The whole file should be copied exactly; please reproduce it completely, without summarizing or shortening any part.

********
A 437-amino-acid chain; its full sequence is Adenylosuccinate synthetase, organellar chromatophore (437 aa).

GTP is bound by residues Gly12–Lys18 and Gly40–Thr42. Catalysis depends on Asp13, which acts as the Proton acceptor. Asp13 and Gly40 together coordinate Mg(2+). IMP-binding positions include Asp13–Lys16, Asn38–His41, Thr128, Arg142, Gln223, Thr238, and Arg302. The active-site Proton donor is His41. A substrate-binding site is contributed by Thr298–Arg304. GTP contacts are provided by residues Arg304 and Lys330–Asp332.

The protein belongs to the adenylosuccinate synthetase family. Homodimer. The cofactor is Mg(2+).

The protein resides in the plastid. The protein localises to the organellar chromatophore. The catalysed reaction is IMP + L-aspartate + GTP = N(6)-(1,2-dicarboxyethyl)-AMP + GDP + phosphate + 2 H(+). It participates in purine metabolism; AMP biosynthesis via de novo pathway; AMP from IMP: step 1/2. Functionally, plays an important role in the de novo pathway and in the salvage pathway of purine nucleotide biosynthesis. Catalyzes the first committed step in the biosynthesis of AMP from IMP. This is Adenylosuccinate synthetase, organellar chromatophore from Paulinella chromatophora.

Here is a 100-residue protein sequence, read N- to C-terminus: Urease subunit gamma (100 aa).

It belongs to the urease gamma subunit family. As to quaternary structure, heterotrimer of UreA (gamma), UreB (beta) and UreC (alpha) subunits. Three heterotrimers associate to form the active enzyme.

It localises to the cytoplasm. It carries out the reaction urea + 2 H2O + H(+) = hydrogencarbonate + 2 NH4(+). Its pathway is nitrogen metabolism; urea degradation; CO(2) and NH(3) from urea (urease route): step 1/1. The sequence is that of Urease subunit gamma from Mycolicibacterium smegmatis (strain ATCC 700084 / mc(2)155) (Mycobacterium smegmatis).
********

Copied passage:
A 437-amino-acid chain; its full sequence is Adenylosuccinate synthetase, organellar chromatophore (437 aa).

GTP is bound by residues Gly12–Lys18 and Gly40–Thr42. Catalysis depends on Asp13, which acts as the Proton acceptor. Asp13 and Gly40 together coordinate Mg(2+). IMP-binding positions include Asp13–Lys16, Asn38–His41, Thr128, Arg142, Gln223, Thr238, and Arg302. The active-site Proton donor is His41. A substrate-binding site is contributed by Thr298–Arg304. GTP contacts are provided by residues Arg304 and Lys330–Asp332.

The protein belongs to the adenylosuccinate synthetase family. Homodimer. The cofactor is Mg(2+).

The protein resides in the plastid. The protein localises to the organellar chromatophore. The catalysed reaction is IMP + L-aspartate + GTP = N(6)-(1,2-dicarboxyethyl)-AMP + GDP + phosphate + 2 H(+). It participates in purine metabolism; AMP biosynthesis via de novo pathway; AMP from IMP: step 1/2. Functionally, plays an important role in the de novo pathway and in the salvage pathway of purine nucleotide biosynthesis. Catalyzes the first committed step in the biosynthesis of AMP from IMP. This is Adenylosuccinate synthetase, organellar chromatophore from Paulinella chromatophora.

Here is a 100-residue protein sequence, read N- to C-terminus: Urease subunit gamma (100 aa).

It belongs to the urease gamma subunit family. As to quaternary structure, heterotrimer of UreA (gamma), UreB (beta) and UreC (alpha) subunits. Three heterotrimers associate to form the active enzyme.

It localises to the cytoplasm. It carries out the reaction urea + 2 H2O + H(+) = hydrogencarbonate + 2 NH4(+). Its pathway is nitrogen metabolism; urea degradation; CO(2) and NH(3) from urea (urease route): step 1/1. The sequence is that of Urease subunit gamma from Mycolicibacterium smegmatis (strain ATCC 700084 / mc(2)155) (Mycobacterium smegmatis).